• What treatment plan do you recommend? Why?

  • What is the goal of each treatment? Is it to eliminate the tumor, help me feel better, or both?

  • Who will be part of my health care team, and what does each member do?

  • Who will be leading my overall treatment?

  • If I need surgery, what type of surgery do you recommend? Will I need to stay in the hospital? What will recovery be like?

  • If I need chemotherapy, which drug(s) will be given?

  • What are the possible side effects of each treatment, both in the short term and the long term?

  • Will I be able to become pregnant after treatment? Should I talk with a fertility specialist before GTD treatment begins?

  • Do you recommend that I wait after treatment to try to become pregnant? If so, how long? Is it OK to use birth control pills or other methods during this time?

  • Could this treatment affect my sex life? If so, how and for how long?

  • How will this treatment affect my daily life? Will I be able to work, exercise, and perform my usual activities?

  • If I’m worried about managing the costs of medical care, who can help me?

Questions to ask about planning follow-up care

  • What is the chance that the tumor will come back? Should I watch for specific signs or symptoms?

  • What long-term side effects or late effects are possible based on the treatment I received?

  • What follow-up tests will I need, and how often will I need them?

  • How do I get a treatment summary and survivorship care plan to keep in my personal records?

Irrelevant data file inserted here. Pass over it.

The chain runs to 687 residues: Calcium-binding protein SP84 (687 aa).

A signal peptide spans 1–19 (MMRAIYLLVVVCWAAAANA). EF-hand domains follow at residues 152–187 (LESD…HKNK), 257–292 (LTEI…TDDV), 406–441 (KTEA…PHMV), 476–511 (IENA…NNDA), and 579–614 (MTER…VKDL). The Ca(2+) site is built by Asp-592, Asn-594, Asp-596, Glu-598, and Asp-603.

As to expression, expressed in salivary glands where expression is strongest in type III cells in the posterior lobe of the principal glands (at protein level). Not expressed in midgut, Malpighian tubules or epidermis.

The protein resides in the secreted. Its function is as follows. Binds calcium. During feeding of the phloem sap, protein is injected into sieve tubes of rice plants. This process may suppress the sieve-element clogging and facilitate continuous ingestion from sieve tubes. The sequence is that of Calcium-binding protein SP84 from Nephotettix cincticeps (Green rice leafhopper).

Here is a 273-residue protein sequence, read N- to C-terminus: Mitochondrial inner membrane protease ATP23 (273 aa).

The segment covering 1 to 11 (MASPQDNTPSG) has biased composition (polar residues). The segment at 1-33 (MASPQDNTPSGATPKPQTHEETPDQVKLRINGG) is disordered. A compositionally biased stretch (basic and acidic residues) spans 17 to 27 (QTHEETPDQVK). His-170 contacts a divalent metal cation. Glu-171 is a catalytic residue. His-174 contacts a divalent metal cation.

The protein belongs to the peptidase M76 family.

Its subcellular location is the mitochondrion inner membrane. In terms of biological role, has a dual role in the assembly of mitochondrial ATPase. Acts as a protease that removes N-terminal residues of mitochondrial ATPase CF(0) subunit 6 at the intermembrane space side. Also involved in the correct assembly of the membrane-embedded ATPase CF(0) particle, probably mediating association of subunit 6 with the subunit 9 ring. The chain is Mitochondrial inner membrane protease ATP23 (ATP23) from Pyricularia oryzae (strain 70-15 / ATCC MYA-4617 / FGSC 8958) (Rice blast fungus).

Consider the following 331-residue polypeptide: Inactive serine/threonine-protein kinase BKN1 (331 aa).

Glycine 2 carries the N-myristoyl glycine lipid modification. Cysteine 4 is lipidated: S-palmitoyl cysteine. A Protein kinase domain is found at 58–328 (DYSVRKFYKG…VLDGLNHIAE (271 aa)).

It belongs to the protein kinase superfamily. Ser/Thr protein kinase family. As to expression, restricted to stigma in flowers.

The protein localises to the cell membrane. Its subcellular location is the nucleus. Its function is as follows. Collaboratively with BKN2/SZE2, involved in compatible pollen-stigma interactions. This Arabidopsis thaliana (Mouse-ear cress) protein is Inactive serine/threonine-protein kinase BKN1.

• Who will be leading my follow-up care?

  • What survivorship support services are available to me? To my family?

  • If I become pregnant in the future, are there specific tests or exams that I need? How often?

  • What support services are available to me? To my family?

  • Whom should I call with questions or problems?

The next section in this guide is Additional Resources. It offers more website resources beyond this guide that may be helpful to you. You may use the menu to choose a different section to read in this guide.

Gestational Trophoblastic Disease - Additional Resources

This section has been reviewed and approved by the Cancer.Net Editorial Board, 07/2017

ON THIS PAGE: You will find some helpful links to other areas of Cancer.Net that provide information about cancer care and treatment. This is the final page of Cancer.Net’s Guide to Gestational Trophoblastic Disease. Use the menu to go back and review other pages.

Cancer.Net includes many other sections about the medical and emotional aspects of being diagnosed with a tumor for the person diagnosed and their family members and friends. This website is meant to be a resource for you and your loved ones from the time of diagnosis, through treatment, and beyond.

Beyond this guide, here are a few links to help you explore other parts of Cancer.Net:

This is the end of Cancer.Net’s Guide to Gestational Trophoblastic Disease. Use the menu to choose a different section to read in this guide.